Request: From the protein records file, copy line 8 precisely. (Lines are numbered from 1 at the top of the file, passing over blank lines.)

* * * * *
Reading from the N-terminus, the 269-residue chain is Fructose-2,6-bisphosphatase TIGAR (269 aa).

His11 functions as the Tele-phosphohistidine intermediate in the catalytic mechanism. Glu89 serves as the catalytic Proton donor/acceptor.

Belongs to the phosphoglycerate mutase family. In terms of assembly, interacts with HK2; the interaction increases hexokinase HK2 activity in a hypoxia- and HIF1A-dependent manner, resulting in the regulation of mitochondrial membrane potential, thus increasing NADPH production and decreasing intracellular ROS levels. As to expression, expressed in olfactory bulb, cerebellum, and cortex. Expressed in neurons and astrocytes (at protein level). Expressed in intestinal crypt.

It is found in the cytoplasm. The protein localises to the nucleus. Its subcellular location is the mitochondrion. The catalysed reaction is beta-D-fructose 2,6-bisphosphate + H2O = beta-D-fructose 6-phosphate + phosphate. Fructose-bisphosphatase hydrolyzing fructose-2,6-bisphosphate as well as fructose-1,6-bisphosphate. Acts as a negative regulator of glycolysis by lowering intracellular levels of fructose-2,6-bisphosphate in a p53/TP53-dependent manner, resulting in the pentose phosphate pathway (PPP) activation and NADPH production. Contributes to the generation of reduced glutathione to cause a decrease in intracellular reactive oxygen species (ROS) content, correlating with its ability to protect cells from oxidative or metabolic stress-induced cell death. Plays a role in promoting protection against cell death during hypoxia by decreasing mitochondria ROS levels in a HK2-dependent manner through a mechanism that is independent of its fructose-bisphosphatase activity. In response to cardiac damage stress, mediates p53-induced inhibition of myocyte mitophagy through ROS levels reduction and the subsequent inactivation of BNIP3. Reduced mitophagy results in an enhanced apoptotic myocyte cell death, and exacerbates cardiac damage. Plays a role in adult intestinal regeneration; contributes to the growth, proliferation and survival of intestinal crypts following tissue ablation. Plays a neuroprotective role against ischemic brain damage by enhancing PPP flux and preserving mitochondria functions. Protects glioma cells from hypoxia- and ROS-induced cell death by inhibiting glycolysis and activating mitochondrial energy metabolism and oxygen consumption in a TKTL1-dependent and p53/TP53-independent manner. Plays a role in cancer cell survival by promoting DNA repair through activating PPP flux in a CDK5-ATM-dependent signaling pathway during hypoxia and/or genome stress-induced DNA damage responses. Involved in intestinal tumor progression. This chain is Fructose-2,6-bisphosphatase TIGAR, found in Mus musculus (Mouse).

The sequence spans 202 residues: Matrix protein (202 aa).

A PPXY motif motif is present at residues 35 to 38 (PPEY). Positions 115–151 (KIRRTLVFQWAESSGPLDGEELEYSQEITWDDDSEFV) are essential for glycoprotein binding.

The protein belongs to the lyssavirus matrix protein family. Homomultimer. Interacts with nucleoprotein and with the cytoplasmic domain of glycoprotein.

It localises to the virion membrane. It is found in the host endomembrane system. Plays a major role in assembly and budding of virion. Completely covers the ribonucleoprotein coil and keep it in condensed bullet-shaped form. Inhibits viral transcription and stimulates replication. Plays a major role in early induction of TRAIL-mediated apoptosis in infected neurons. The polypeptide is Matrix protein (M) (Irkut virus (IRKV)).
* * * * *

It localises to the virion membrane. It is found in the host endomembrane system. Plays a major role in assembly and budding of virion. Completely covers the ribonucleoprotein coil and keep it in condensed bullet-shaped form. Inhibits viral transcription and stimulates replication. Plays a major role in early induction of TRAIL-mediated apoptosis in infected neurons. The polypeptide is Matrix protein (M) (Irkut virus (IRKV)).